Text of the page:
Question: How can the market solve the oil dilemma?
Robert Bryce: Sure, well price matters. We see that today consumers are buying and they are not buying the trend is away from the big trucks and big SUVs towards smaller cars. Price matters because it is the only thing that is going to lead us away from using falls of fuels to some thing else, we are only going to switch away from the fuels we are using now when we find something that is cleaner, cheaper, more convenient faster etc or all the above. Right, we are not going to quit using files of fuels just because we decide oh well, I want to run my car unbrokenly or what ever, it doesn’t work that way, we have to have an alternative that is workable. So I think the price the higher price is well painful or may be part of transition. To some thing else and what is that some thing else I can’t say, but we clearly see a whole lot of money going into alternative energy now look Google was investing in the solar business, best performing stock in 2007 according to the Wall Street Journal was for solar incorporate up 800% last year. So price matters investors think that’s the better on solar and they may be right, they could be wrong that the point is we are not going to quit using what we are using now I think for decades to come because it’s taken us century or more to get were we are. So the transition away from oil or another fossil fuels is going to be in protracted transitions, because we have so much infrastructure already in place to use what we have.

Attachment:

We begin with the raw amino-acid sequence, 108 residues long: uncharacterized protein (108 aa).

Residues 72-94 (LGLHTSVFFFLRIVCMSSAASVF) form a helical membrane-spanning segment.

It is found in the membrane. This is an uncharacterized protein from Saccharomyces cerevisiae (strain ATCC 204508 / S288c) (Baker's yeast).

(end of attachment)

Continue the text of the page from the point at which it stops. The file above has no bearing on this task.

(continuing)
Question: Can the government play a productive role?
Robert Bryce: Well, I think so one of the things that I think would be a smart move is to encourage more use of natural gas particularly in terms of natural gas fuel vehicles. Natural gas fuel vehicles are they net less green house gases then do gasoline or diesel vehicles. They met virtually no air pollutants and they are on a BTU basis their fuel is about a third cheaper than gasoline. So that is the positive thing I think that government could do by providing incentives, but clearly that hasn’t happened and it, one of the amazing things is that today Brazil, since everyone talks about ethanol and Brazil will, Brazil has ten times as many natural gas vehicles as the US even though the US has more than 10 times as many motor vehicles as Brazil. So yes, government could be providing incentives if it wants to reduce oil consumption, but instead it is providing mandates and ethanol mandate being clearly one of the most burnishes of the mandate that are now in place.
Date Recorded: 03/20/2008